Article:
I wrote about Deny and Assert in my previous blog post. In my repeated attempts to get the previous sample working for LinkDemand, I discovered that Deny and PermitOnly are not effective against LinkDemand. The code worked all the time and I was wondering why.
After some good research and lots of learning (from Shawn) I learnt that Deny and PermitOnly CANNOT create an effective sandbox environment. Shawm Farkas's article on this is a must read. It clearly states how you can circumvent deny's with asserts and so on.
Now with Deny and PermitOnly being a not so good mechanism for providing a secure sand box environment, we are on to finding the good sandbox environment. In my pursuit towards that I figured the following out.
An effective sandbox comes from grants associated with an AppDomain and the assemblies within the domain. The big issue with PermitOnly and Deny is that they don't modify either grant set.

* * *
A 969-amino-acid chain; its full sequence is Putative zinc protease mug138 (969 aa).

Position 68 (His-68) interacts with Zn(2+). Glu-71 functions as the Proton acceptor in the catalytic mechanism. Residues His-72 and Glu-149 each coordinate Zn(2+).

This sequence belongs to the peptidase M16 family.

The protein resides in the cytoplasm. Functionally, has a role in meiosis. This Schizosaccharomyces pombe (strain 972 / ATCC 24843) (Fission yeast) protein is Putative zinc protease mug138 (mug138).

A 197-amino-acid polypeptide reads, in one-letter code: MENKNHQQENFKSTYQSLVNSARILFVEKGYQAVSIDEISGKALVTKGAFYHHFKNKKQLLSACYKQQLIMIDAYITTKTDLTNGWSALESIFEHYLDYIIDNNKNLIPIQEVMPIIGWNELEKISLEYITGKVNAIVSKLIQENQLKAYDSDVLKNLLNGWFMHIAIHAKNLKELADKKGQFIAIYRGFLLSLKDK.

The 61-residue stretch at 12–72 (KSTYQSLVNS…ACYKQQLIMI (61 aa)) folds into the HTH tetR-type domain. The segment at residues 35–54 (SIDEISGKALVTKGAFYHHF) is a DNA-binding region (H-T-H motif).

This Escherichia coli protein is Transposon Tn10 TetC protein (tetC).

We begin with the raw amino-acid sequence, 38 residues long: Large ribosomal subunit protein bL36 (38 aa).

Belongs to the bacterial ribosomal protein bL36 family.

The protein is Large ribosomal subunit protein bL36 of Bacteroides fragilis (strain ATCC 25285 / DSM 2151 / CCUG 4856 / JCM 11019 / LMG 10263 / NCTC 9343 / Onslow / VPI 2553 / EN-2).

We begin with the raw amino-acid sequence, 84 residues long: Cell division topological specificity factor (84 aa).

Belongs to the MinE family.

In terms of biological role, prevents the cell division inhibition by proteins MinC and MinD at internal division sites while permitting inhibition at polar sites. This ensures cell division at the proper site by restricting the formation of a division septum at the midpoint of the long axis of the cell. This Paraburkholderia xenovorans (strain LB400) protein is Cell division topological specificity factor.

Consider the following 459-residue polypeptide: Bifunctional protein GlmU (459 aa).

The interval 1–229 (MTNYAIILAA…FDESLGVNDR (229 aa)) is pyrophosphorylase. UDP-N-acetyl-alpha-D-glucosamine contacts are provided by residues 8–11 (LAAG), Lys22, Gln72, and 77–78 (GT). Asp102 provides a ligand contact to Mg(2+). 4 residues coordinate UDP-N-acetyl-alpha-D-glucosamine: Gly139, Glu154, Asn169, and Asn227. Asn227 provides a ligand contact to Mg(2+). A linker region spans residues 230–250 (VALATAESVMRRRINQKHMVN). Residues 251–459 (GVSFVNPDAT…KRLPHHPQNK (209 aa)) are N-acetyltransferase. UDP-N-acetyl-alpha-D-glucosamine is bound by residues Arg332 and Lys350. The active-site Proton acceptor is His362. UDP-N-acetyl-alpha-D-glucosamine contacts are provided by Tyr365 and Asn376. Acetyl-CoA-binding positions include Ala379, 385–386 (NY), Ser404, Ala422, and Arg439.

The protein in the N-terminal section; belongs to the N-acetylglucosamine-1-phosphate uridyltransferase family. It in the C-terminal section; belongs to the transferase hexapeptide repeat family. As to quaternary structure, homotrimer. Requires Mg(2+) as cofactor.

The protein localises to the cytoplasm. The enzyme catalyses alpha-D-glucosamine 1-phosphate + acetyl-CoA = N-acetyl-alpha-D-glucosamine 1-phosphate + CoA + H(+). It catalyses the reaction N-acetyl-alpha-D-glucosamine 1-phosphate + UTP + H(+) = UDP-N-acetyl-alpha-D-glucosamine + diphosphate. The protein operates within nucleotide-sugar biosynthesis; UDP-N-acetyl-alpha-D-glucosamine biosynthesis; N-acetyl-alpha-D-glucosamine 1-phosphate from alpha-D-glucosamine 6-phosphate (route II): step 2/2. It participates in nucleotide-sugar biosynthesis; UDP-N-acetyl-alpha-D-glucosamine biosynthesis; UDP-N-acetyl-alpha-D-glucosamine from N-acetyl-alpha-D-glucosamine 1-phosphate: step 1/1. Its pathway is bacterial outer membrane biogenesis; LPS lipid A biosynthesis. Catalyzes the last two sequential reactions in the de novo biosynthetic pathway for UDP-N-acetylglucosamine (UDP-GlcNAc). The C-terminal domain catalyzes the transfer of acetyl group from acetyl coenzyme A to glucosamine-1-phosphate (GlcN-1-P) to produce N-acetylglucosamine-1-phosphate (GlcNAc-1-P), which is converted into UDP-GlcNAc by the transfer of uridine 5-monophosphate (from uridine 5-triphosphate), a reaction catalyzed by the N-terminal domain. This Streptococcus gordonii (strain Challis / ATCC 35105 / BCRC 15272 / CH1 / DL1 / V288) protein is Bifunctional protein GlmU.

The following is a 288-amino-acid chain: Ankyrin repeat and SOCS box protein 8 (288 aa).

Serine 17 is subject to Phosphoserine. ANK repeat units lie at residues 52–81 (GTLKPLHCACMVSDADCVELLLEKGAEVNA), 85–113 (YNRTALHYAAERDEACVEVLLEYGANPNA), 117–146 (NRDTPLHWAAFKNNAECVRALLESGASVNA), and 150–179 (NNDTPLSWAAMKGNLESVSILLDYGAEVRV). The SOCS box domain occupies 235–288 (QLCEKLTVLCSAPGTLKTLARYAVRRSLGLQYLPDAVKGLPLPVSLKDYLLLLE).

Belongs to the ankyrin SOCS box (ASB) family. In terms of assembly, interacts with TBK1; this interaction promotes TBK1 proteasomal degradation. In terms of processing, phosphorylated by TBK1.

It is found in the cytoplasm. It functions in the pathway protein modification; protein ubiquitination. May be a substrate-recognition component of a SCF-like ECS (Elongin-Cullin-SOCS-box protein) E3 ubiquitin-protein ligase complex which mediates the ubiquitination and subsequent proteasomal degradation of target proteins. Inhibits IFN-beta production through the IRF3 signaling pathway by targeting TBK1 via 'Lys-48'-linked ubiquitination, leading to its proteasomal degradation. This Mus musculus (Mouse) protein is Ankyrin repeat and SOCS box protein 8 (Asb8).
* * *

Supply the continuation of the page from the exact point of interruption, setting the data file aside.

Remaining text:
The sample below demonstrates how a LinkDemand works. It also demonstrates why a Demand does not work for the same case. Let us now look into the grant sets that are used to compare to either succeed or fail the call.
I have three assemblies A, B and C where A calls B which in turns calls C. C has two scenarios, one it has a LinkDemand for a permission and second it has a Demand for the permission. A, B and C instances are created in their own AppDomain and passed as MarshallByRef to C's AppDomain. Shawn explains in this article very cleary the two grant sets that an assembly in an AppDomain gets, a full trust or a grant set depending on if it is in the GAC or one of the strong name assemblies passed to the CreateDomain call.
Read more: Thottam R. Sriram